Thursday, 22 April 2010 20:29

Why Organic (Part II)

Why Organic If you have read my “Why Organic” article, you have a pretty good idea of why going organic may be beneficial for you and to your family. However, if you are not convinced, or just want more information, please read on.

What is Organic?

Organic crops are not treated with synthetic pesticides and fertilizers. Animals on organic farms are not given hormones and drugs to promote more rapid growth. Genetically modified organisms (GMOs) are not used on any organic farms.

What does this mean for me?

To “go organic” means better health for you and your family. It also means that farm animals will be treated better and we will be protecting our earth. But how much of an impact can you personally make by purchasing organic food, and how can I afford this “new” way of eating?

If we can increase organic food sales to 10% by the end of the year, the increase will improve the health of millions of people, especially infants, children, and the elderly. Ideally, this translates into less healthcare costs (due to fewer chemicals in our food sources and into our bodies), and as organics become more common staples in the American diet, organic food costs will go down.

How can I help reach the goal?

1At the grocery store, purchase 1 organic food item out of every 10 food items you put into your shopping basket.

2At home, make 1 organic meal out of every 10 meals you eat.

Organic Benefits:


Organic food is safer and more nutritious than conventional food. It is safer because it contains fewer and much less risky pesticides. It is more nutritious because most of the time it has more vitamins, minerals, and health-promoting antioxidants.

Organic fresh fruits and vegetables often taste better. They are usually picked when they are riper. They are served fresher and travel fewer miles from the field to your table. Organic milk and meat, cheeses and yogurt, breads, tomato sauces, jams, coffee, and drinks also often have deeper flavors and richer colors. This is because of the way organic farmers manage their crops and their animals.

New science suggests that when foods have more flavors per bite they often contain higher levels of antioxidants. When we consume certain antioxidants, they promote both good health and a sense of fullness. This helps keep our caloric intake in line with our energy needs.


It is especially important for pregnant women, infants, and children to eat organic food. When mothers and children eat organic food, they can almost totally avoid the pesticides most likely to cause developmental problems. This is important because through age 16 a child’s brain and nervous system are still developing. Consumption of these chemicals can trigger developmental abnormalities, some with lifelong consequences.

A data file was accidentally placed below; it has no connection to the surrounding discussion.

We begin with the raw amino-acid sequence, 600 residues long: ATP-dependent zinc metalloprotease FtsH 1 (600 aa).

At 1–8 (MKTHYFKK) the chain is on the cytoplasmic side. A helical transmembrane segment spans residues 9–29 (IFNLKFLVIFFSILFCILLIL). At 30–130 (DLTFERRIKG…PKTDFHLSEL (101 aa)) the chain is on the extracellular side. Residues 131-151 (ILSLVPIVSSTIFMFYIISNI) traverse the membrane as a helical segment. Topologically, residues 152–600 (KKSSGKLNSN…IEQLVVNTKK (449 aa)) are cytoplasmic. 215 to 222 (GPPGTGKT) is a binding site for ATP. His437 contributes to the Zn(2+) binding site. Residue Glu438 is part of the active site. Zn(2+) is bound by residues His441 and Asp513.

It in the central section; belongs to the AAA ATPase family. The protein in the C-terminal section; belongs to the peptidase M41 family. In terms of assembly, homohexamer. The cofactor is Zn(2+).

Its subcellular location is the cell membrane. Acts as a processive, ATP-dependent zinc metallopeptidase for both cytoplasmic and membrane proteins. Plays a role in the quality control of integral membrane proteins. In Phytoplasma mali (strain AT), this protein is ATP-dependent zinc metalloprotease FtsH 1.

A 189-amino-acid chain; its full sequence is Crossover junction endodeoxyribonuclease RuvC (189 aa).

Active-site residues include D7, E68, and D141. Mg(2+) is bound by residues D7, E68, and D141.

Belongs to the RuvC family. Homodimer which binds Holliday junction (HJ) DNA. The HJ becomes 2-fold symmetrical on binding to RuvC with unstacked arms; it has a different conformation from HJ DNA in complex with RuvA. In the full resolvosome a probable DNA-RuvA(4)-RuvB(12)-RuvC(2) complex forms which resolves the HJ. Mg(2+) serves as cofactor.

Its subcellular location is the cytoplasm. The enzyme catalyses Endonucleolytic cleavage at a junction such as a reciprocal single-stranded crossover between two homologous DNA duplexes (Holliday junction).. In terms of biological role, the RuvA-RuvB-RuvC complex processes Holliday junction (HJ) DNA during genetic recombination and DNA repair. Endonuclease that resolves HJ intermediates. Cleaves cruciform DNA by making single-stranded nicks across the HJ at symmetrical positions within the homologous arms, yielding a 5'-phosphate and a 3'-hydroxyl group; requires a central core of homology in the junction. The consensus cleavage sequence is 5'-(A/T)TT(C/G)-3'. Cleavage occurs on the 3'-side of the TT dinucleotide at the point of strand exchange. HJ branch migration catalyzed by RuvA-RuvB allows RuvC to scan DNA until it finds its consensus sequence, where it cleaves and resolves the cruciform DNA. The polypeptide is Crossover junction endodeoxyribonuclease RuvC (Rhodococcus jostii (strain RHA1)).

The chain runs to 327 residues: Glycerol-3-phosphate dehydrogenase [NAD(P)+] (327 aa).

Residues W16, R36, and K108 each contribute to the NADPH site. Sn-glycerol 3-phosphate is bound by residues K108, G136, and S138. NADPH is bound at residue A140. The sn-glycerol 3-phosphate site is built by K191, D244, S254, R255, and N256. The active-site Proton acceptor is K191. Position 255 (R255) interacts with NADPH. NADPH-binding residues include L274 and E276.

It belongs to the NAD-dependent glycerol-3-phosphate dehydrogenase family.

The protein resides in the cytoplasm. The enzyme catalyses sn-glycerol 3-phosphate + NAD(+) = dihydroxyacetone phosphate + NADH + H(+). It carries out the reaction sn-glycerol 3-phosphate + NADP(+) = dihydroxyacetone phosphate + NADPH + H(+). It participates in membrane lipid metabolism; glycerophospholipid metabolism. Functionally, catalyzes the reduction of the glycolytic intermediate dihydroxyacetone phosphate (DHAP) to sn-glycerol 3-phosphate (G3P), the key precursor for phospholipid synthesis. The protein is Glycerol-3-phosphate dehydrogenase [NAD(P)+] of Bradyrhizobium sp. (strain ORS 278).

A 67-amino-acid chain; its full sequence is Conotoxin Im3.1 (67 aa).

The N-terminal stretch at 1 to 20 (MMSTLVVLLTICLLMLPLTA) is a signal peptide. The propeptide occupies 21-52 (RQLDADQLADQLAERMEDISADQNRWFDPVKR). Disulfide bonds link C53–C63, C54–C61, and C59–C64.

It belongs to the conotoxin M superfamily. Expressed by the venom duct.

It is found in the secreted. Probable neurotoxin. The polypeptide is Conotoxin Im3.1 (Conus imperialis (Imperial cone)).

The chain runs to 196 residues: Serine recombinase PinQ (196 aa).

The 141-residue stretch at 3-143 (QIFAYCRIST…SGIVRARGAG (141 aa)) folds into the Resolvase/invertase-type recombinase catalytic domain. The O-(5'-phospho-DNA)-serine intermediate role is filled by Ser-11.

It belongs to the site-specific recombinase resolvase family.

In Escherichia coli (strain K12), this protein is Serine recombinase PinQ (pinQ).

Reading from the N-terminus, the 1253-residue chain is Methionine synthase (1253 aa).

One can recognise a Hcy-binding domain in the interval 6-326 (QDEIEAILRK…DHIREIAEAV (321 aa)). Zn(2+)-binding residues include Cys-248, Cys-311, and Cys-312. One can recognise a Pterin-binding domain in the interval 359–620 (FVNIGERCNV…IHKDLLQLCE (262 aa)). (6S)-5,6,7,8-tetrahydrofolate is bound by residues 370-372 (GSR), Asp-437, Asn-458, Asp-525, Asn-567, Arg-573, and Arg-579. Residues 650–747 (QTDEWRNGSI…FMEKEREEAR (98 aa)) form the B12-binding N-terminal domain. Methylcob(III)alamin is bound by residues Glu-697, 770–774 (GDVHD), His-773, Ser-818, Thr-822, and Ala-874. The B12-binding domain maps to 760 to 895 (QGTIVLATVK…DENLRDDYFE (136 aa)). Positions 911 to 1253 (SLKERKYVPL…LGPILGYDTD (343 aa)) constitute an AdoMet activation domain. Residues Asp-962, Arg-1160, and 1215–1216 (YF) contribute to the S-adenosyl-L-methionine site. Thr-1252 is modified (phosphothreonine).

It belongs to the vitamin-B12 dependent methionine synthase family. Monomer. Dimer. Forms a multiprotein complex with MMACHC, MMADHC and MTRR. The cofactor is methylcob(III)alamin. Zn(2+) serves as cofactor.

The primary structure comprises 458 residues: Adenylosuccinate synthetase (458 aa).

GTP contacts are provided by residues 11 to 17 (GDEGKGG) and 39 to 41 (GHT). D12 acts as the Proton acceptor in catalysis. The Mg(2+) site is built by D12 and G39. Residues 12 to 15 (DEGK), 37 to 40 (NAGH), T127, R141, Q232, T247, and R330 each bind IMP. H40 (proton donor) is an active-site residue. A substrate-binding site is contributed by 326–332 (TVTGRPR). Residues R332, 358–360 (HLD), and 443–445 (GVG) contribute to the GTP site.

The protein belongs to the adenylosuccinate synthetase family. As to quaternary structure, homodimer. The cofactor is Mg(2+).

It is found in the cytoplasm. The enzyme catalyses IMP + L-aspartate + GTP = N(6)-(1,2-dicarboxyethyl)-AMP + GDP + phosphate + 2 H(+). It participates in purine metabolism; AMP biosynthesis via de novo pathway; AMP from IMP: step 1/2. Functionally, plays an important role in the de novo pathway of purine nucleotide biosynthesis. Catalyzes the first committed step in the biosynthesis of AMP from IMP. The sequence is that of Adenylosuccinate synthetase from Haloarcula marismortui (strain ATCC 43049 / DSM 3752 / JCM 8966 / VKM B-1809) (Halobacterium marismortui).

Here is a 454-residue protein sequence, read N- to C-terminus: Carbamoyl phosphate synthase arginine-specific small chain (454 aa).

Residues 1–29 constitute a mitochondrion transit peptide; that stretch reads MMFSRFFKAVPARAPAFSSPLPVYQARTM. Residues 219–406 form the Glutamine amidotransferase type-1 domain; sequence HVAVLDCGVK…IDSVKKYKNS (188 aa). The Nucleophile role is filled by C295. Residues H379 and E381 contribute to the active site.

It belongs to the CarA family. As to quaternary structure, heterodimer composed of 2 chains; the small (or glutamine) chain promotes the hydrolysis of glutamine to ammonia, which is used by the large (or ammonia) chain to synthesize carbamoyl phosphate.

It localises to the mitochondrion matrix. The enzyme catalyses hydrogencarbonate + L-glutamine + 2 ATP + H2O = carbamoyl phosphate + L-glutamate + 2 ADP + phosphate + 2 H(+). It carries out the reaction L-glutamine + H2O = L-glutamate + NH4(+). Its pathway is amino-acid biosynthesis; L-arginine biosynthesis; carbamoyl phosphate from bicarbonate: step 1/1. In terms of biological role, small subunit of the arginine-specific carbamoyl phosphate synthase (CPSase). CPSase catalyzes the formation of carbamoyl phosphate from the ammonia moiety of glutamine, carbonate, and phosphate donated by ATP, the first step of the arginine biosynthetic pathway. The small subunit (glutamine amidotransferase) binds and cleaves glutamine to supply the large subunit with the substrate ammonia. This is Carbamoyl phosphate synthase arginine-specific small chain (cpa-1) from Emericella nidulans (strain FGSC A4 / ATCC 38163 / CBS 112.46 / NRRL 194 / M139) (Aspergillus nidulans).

How to I Start?

Always look for the USDA Organic SealStart with Fresh Produce: Always shop in the fresh fruits and vegetables section of the market. Be sure to seek out organic foods that meet the needs of all family members throughout the day. Many of the major grocery store chains offer their own brand of organic food. This is great because they tend to be cheaper!

Shop in Season: It always makes sense to look for in season local fruits and vegetables. They are likely to be fresher and tastier–and a better bargain – especially if you can get them at your local framer’s market. In the late fall and winter months when a lot of produce is imported, it is especially important to look for organic.

Go Local: Local food tends to be picked riper and sold fresher. It tastes better, and uses far less energy in support of “food miles.” Plus, some research has found that there is an increased pesticide risk from imported produce.

Prioritize your Purchases: Want to know more about the fruits and vegetables that pose the greatest and least pesticide risks? Check out the reference guide from the “Why Organic” article. Go organic on a few things you use the most. It may not be practical or financially feasible to go organic all the way. (Source: Environmental Working Group)

Upgrade your Snacks: Dried fruits are a great way to replace a high-fat or sugary snack with a nutritious antioxidant-packed treat. Unsweetened fruit juices are also a good way to make sure kids get their recommended 9 servings of fruits and vegetables every day. Organic nuts deliver both antioxidants and fiber and can be enjoyed in so many ways.

Buy In Bulk: Look for organic cereals, pasta, rice, flour, and other goods in bulk. Buying organic food in bulk usually brings down the price to about what you would pay for conventional food.